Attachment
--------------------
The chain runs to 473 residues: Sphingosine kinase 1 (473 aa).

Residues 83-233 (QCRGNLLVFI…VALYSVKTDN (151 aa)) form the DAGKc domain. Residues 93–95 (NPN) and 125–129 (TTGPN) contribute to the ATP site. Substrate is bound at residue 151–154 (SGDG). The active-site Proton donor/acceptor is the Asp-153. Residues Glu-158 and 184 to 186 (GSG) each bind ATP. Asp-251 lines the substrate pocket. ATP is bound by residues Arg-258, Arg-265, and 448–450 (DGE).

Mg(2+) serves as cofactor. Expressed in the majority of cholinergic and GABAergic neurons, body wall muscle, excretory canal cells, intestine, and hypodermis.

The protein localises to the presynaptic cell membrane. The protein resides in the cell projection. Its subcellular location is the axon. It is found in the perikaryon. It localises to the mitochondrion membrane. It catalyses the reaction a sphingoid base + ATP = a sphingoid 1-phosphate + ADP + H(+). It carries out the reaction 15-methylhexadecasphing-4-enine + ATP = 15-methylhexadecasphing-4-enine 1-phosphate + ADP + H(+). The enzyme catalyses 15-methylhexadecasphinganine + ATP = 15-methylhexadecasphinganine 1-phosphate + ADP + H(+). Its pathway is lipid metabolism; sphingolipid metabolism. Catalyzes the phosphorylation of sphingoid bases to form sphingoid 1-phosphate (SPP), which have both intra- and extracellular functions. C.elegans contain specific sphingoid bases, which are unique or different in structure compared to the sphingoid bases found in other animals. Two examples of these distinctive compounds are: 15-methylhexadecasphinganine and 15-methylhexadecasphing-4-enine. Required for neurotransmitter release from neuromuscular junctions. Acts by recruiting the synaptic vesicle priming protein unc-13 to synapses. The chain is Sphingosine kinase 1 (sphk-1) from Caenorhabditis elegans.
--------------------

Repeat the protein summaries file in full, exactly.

The chain runs to 473 residues: Sphingosine kinase 1 (473 aa).

Residues 83-233 (QCRGNLLVFI…VALYSVKTDN (151 aa)) form the DAGKc domain. Residues 93–95 (NPN) and 125–129 (TTGPN) contribute to the ATP site. Substrate is bound at residue 151–154 (SGDG). The active-site Proton donor/acceptor is the Asp-153. Residues Glu-158 and 184 to 186 (GSG) each bind ATP. Asp-251 lines the substrate pocket. ATP is bound by residues Arg-258, Arg-265, and 448–450 (DGE).

Mg(2+) serves as cofactor. Expressed in the majority of cholinergic and GABAergic neurons, body wall muscle, excretory canal cells, intestine, and hypodermis.

The protein localises to the presynaptic cell membrane. The protein resides in the cell projection. Its subcellular location is the axon. It is found in the perikaryon. It localises to the mitochondrion membrane. It catalyses the reaction a sphingoid base + ATP = a sphingoid 1-phosphate + ADP + H(+). It carries out the reaction 15-methylhexadecasphing-4-enine + ATP = 15-methylhexadecasphing-4-enine 1-phosphate + ADP + H(+). The enzyme catalyses 15-methylhexadecasphinganine + ATP = 15-methylhexadecasphinganine 1-phosphate + ADP + H(+). Its pathway is lipid metabolism; sphingolipid metabolism. Catalyzes the phosphorylation of sphingoid bases to form sphingoid 1-phosphate (SPP), which have both intra- and extracellular functions. C.elegans contain specific sphingoid bases, which are unique or different in structure compared to the sphingoid bases found in other animals. Two examples of these distinctive compounds are: 15-methylhexadecasphinganine and 15-methylhexadecasphing-4-enine. Required for neurotransmitter release from neuromuscular junctions. Acts by recruiting the synaptic vesicle priming protein unc-13 to synapses. The chain is Sphingosine kinase 1 (sphk-1) from Caenorhabditis elegans.